Delirium is defined in the American Psychiatric Association’s (APA) Diagnostic and Statistical Manual of Mental Disorders (DSM)-IV as a disturbance of consciousness and cognition that develops over a short period of time (hours to days) and fluctuates over time. It is a common manifestation of acute brain dysfunction in critically ill patients, and occurs in up to 80% of the sickest intensive care unit (ICU) populations. People with delirium are unable to think clearly, have decreased attention, and may have auditory and/or visual hallucinations.
Critically ill patients are subject to numerous risk factors for delirium. Some of these, such as exposure to sedative and analgesic medications, may be modified to reduce risk. Although dysfunction of other organ systems continue to receive more clinical attention, delirium is now recognized to be a significant contributor to morbidity and mortality in the ICU, and it is recommended that all ICU patients be monitored using a validated delirium assessment instrument such as, The CAM-ICU.
The CAM-ICU is modified from the Confusion Assessment Method (CAM) and assesses four features: acute change or fluctuation in mental status from baseline, inattention, altered level of consciousness, and disorganized thinking.
Delirium in the ICU is quite common. The pathophysiology of delirium is poorly understood but it is theorized to be a neurobehavioral manifestation of neurotransmitter imbalance.
Some causes of delirium include: poor oxygen perfusion of the brain, chemical changes in the brain, medications, infections or sepsis, and alcohol withdrawal.
People who are more likely to get delirium are those who have: dementia, depression, poor eyesight and/or hearing, heart failure, infection/sepsis, or take certain high-risk medicines.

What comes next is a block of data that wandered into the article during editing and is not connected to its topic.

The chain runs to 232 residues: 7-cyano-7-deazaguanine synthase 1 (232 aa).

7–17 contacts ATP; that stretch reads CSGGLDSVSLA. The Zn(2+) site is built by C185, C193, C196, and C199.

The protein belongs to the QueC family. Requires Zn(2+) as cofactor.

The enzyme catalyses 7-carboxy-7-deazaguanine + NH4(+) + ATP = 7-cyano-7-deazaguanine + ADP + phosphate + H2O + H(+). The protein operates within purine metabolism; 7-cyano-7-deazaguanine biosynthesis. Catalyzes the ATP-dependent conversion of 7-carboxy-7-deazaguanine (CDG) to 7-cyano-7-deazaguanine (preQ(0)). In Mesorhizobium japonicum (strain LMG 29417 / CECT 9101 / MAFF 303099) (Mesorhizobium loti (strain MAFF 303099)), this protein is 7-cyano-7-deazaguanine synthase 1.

Among medical ICU patients, delirium is associated with multiple complications and adverse outcomes, including self-extubation and removal of catheters, failed extubation, prolonged hospital stay, increased health care costs, and increased mortality.
When delirium is diagnosed or suspected, the underlying causes should be sought. Components of delirium management include supportive therapy and pharmacological management. Reorientation techniques or memory cues such as a calendar, clocks, and family photos may also be helpful. The environment should be stable, quiet, and well lit. Physical restraints should be avoided. Delirious patients may pull out intravenous lines, climb out of bed, and may not be compliant. Perceptual problems lead to agitation, fear, combative behavior, and wandering. Severely delirious patients should never be left alone or unattended and may benefit from constant observation to help avoid the use of physical restraints.